Why this fixation? No doubt multiple reasons exist, including America’s love of violence (what could provide more awe-inspiring scenes of violence than movies depicting the apocalypse?); America’s need for heroes and villains (these films are generally framed as good v. evil, even if the evil is global warming or huge meteors or space aliens or zombies); and, perhaps, more deep-rooted existential anxieties about mortality, finitude, and death (though in these films the shift is away from the personal to human society writ large, away from struggling with individual death and toward a larger cosmic frame that encompasses world destruction and the death of humanity). In this context, these films are as much about religious sensibilities as entertainment.

4. Religion is not rational, most of the time.

Another lesson to learn here is tied to the naïveté of the non-believers who keep asking about Camping’s followers, “why do they believe this silliness?” This, to me, is like asking: “why do all those Christians believe Christ was resurrected?”; or: “why do Hindus believe in reincarnation?”; or: “why do Jediists believe in The Force?”

It is simply missing the point of the power of religion to bring a rationalist frame of mind to religious phenomena.

Camping’s followers are not all from the poorer classes who are seeking some kind of radical upheaval that will finally give them their heavenly rewards; they are not all psychologically delusional and have personality disorders that draw them to wacky beliefs and predictions; they are not simple-minded, ignorant conformists who easily follow the authority of charismatic leaders, or a leader with a charismatically compelling message. While the New Atheists would like human beings to lose childish, supernatural superstition and replace it with more realistic, scientific-based acceptance of the world—a position aligned with Freud’s view of religion as an illusion—the sad truth (maybe happy truth?) is that irrational religion rules this world.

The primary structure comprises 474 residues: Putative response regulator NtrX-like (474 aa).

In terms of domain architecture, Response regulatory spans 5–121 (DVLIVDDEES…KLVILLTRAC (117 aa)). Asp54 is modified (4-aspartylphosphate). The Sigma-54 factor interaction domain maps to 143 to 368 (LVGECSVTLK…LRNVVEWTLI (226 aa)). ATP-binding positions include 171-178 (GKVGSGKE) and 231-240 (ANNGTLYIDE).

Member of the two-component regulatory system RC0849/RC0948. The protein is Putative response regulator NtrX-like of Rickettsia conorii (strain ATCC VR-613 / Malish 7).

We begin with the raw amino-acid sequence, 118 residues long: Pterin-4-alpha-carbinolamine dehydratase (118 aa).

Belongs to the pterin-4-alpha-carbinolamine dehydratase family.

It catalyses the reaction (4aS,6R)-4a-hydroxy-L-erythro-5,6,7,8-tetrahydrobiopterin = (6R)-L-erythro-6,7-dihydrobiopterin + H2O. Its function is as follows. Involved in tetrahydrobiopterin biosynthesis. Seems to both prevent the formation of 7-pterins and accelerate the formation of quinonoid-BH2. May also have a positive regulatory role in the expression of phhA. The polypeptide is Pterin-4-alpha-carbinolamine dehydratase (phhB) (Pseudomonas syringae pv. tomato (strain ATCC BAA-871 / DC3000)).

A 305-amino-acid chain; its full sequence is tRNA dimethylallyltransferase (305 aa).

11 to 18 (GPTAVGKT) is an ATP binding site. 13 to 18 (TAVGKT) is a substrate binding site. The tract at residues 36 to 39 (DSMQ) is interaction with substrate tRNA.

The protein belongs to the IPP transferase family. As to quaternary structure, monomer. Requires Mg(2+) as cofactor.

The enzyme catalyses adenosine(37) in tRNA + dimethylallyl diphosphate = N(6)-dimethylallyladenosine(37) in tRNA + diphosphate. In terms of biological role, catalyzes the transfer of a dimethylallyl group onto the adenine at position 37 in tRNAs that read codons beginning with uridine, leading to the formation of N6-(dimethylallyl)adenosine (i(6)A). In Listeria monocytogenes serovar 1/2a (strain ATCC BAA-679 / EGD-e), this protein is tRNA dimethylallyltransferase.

Like DNA, religious motivations, commitments, investments, desires, etc. are built into and elemental to human life.

5. This is not the end of the end.

America has a long history of producing doomsday theology and predictions of world destruction.

Indeed, it appears there is something rather generative about end of world scenarios, something that stirs the imagination, brings people together, confirms certain moral absolutes, and leads to the possibility of ultimate transcendence.

The future, ironically, is bright—and ripe for ongoing prophecies about the end of time.

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Update: According to Camping, the Rapture did indeed occur, only it was “spiritual”:

Through chatting with a friend over what he acknowledged was a very difficult weekend, it dawned on him that instead of the biblical Rapture in which the faithful would be swept up to the heavens, May 21 had instead been a “spiritual” Judgment Day, which places the entire world under Christ’s judgment, he said.

The globe will be completely destroyed in five months, he said, when the apocalypse comes. But because God’s judgment and salvation were completed on Saturday, there’s no point in continuing to warn people about it, so his network will now just play Christian music and programs until the final end on Oct. 21.

“We’ve always said May 21 was the day, but we didn’t understand altogether the spiritual meaning,” he said. “The fact is there is only one kind of people who will ascend into heaven … if God has saved them they’re going to be caught up.”

gladerm@emory.edu'

Gary Laderman is Professor and Chairperson of the Department of Religion at Emory University. His most recent book is Sacred Matters